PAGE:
Thursday, May 26, 2011

A Christmas Carol: Revisited by Phil Rowlands


Ebenezer Clinton Scrooge III presides over a vast media empire from his New York headquarters, the massive Intersrellar Inc building that dominates the city skyline.

He is a man who shuns the limelight yet wields the power to influence the lives of millions across the globe.

This Christmas Eve his life is about to descend into a nightmare at the centre of which is a girl with auburn hair
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The Review:
My Ranking: 7 out of 10
Ages 13 & up


A Christmas Carol: Revisited was an interesting short story that was easy to dive into. Being only 62 pages long, I finished it in just over an hour - including time spent in between helping my brother's with their occasional math problems. It was neat to read Dicken's A Christmas Carol retold in a contemporary style. While it reminded me a bit of Bob Hartman's Carol: A Story for Christmas, it really was a unique story for being based off of another book. It held the many great lessons of the original story while at the same time adding new ones to the pile.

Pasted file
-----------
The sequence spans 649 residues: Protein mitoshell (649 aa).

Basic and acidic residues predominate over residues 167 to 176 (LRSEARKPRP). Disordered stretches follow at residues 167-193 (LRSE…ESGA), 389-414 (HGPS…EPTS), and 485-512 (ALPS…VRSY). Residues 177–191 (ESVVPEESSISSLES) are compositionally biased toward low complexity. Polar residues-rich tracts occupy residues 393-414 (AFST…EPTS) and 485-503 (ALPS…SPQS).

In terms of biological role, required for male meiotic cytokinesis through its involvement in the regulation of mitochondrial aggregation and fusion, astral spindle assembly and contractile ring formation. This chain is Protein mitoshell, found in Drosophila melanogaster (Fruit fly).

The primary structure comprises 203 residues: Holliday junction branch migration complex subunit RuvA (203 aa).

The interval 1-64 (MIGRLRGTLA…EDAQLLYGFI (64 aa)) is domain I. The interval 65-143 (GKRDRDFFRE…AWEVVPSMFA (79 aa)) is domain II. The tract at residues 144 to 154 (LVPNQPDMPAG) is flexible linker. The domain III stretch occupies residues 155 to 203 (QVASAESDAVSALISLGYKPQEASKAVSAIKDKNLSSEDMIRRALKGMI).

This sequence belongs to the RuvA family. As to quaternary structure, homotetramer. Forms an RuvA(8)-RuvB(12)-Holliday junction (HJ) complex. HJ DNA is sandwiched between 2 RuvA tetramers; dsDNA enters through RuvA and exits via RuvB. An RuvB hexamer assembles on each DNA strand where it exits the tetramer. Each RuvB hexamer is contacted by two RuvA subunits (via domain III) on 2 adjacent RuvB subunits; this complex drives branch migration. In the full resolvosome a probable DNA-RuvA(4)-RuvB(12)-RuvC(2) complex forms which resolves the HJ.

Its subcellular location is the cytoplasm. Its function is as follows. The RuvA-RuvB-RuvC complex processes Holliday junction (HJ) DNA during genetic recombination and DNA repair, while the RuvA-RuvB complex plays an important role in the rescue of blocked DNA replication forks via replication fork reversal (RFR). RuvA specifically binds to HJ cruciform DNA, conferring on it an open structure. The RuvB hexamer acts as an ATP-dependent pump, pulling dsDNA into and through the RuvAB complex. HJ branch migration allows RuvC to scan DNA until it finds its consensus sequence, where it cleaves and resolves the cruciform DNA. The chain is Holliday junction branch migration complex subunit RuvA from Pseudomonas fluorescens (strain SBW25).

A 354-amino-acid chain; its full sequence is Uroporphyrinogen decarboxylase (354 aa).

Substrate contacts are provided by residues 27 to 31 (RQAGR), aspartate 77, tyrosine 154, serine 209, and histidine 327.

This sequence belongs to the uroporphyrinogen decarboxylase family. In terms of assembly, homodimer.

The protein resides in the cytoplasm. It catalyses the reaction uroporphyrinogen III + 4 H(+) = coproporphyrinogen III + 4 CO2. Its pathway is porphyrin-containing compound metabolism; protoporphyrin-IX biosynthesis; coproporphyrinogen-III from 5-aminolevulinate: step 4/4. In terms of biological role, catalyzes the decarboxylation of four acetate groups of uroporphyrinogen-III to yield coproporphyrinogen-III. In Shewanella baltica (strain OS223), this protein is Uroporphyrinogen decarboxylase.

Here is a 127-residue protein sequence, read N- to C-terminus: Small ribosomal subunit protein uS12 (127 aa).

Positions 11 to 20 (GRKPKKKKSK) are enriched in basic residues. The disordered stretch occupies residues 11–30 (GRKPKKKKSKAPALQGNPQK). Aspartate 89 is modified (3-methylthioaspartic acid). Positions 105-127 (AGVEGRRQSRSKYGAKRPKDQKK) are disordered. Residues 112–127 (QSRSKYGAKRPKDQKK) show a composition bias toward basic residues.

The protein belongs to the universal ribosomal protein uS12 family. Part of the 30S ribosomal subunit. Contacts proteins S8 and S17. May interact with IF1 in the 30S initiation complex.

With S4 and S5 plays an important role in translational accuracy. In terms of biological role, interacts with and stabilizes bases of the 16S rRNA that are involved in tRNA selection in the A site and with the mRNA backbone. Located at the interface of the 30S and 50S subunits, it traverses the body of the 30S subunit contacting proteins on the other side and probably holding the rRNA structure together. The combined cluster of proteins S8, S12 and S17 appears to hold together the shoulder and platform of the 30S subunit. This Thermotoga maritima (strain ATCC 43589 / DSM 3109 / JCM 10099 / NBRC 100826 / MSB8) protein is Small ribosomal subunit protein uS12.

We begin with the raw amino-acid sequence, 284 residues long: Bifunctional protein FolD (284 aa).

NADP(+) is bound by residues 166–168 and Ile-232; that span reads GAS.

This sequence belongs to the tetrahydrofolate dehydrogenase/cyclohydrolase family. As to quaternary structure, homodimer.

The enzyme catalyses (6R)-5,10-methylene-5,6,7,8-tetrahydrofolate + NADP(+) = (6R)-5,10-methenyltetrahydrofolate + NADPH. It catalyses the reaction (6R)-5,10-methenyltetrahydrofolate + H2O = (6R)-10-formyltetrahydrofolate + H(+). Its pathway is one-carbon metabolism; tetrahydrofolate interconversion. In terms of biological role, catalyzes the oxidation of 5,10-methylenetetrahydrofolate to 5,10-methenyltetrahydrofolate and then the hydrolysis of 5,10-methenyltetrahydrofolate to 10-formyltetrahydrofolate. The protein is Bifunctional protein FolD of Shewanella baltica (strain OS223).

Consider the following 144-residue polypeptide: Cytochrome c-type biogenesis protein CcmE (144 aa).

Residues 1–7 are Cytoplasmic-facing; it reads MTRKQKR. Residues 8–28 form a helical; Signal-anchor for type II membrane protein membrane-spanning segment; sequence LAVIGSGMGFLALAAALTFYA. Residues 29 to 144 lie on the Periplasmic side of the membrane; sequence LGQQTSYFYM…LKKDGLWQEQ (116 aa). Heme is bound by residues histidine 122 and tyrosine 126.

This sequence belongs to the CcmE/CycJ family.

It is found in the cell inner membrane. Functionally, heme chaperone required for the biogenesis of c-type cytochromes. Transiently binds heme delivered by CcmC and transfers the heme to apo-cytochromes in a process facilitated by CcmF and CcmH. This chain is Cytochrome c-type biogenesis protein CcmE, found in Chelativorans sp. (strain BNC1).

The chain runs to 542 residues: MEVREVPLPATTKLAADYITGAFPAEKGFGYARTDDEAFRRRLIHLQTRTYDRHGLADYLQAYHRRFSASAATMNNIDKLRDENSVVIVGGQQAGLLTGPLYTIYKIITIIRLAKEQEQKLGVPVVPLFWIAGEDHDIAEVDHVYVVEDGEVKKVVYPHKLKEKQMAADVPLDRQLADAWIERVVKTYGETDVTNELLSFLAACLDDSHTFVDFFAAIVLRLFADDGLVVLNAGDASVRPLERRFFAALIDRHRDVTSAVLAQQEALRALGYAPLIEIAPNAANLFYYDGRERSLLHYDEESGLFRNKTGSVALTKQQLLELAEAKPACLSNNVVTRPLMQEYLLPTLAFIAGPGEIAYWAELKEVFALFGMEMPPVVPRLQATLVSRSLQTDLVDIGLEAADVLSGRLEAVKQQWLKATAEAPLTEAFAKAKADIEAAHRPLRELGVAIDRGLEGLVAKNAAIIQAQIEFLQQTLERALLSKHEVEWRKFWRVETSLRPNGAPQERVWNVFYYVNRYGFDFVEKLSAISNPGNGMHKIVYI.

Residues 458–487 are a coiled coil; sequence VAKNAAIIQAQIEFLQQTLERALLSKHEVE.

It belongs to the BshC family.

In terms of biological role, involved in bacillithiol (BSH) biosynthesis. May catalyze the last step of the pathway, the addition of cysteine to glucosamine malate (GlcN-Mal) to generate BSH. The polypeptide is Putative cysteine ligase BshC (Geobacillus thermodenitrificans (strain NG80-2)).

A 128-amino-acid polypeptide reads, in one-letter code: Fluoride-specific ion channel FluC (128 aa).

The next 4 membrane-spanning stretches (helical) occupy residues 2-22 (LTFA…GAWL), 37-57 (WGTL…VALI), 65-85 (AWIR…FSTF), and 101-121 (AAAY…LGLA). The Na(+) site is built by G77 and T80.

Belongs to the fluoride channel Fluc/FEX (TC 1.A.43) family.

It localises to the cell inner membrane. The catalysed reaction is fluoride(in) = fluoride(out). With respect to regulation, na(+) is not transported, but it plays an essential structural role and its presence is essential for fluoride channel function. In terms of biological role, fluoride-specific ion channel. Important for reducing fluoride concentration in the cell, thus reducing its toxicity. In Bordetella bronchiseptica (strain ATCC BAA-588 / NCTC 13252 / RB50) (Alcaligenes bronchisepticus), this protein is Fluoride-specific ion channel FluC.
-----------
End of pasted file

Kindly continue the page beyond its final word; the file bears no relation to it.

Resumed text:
The characters in Rowland's book were somewhat easy to connect to and relate with for it being such a small book. I liked how Scrooge's family - his sister, nephew, wife, etc. - were included in the story. I felt sad as I read through Scrooge visiting his past - proving that Rowland's did a great job of pulling emotional strings.

The only thing that bugged me in this book is Rowland's overuse of adjectives and big words. As the writing world goes, using the simplest form of a word is always the wisest to use, and adjectives are to be used sparingly or you'll lose the reader's attention when they run off to find a dictionary. In the beginning, I was repeatedly having to backtrack and reread sentences, and occasionally had to pull out the dictionary to discover the meaning of his phrase. While I don't mind this as I love learning new words, it did quickly become bothersome to not know what he was talking about. But as I progressed, the writing smoothed out and I was able to read it easier.

As for content, there is little to tell. At the beginning there is a mentioning of teens only interesting being in drugs and sex, but that is the extent of the mentioning. There was a bit of profanity, but only a words that I caught -  4 mentions of the word "damn", once in it's true definition. Other than that, this book was clean. 

Next time you think about cuddling up under your favorite blanket with steaming hot cup of cocoa during the holidays, keep A Christmas Story: Revisited in mind! If you enjoyed Dicken's A Christmas Carol, you'll love this book.

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